A longitudinal examination of verbal reassurance during infant immunization: Occurrence and examination of emotional availability as a potential moderator
Pillai Riddell, Rebecca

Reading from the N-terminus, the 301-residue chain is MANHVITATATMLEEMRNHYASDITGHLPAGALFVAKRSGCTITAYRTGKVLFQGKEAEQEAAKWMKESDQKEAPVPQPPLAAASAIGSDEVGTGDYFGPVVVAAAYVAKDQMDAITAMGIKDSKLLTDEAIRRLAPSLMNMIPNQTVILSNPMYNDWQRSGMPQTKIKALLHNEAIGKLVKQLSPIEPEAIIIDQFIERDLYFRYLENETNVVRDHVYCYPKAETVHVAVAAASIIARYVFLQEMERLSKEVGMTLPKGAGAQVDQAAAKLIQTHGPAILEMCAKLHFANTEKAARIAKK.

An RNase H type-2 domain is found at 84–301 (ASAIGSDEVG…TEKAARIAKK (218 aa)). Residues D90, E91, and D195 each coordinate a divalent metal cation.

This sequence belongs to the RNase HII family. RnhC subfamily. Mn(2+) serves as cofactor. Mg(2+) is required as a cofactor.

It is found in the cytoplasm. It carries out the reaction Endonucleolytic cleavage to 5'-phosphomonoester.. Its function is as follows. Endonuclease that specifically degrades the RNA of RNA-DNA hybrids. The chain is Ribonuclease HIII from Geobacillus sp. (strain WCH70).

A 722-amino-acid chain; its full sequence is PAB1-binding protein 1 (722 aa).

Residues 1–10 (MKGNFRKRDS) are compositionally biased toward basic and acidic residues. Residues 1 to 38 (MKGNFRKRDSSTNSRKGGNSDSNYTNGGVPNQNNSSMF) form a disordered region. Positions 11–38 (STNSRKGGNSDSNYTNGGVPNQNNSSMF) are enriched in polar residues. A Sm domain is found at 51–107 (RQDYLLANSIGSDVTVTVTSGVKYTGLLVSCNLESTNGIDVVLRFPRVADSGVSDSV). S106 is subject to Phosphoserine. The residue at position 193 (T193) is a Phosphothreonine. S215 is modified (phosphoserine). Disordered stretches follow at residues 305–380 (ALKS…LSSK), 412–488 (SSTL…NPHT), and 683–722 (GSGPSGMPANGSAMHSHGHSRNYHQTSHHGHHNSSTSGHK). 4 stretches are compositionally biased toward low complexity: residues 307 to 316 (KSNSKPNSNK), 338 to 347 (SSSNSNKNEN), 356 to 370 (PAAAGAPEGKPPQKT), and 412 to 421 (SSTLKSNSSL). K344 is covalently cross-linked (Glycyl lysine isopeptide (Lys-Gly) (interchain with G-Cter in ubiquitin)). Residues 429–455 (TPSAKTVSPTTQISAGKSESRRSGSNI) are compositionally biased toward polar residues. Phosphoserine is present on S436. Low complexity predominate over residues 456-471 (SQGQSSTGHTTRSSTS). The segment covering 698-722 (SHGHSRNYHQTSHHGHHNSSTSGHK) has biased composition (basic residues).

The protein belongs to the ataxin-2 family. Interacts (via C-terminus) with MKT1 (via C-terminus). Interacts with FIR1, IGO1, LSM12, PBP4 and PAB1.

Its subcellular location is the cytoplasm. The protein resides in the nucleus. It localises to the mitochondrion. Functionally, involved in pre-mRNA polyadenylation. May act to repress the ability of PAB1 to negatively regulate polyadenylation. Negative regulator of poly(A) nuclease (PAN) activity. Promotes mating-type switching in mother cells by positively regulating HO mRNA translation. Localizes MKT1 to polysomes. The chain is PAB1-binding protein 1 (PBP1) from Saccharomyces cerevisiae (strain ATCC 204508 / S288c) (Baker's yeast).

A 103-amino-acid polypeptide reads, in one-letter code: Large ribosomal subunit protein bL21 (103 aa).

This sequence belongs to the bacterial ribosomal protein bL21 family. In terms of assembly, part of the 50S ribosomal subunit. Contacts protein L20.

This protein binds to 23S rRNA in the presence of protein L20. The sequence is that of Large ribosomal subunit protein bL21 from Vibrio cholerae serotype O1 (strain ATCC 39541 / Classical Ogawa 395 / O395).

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OBJECTIVE: This study investigated the associations between caregiver verbal reassurance and infant pain-related distress during immunization over the first year of life. The relationships between verbal reassurance and caregiver emotional availability (EA) were also examined. Finally, EA was investigated as a moderator of the relationship between verbal reassurance and infant pain. METHODS: A cross-sectional analysis was conducted with 606 infants (and their parents) at 4 different ages (n = 376 at 2 months, n = 455 at 4 months, n = 484 at 6 months, and n = 407 at 12 months). RESULTS: Verbal reassurance was positively associated with infant distress across all four ages. EA was only negatively related to verbal reassurance at 12 months of age. EA was not a significant moderator at any age. CONCLUSION: Findings demonstrate consistent but small relationships between verbal reassurance and infant pain over the first year of life.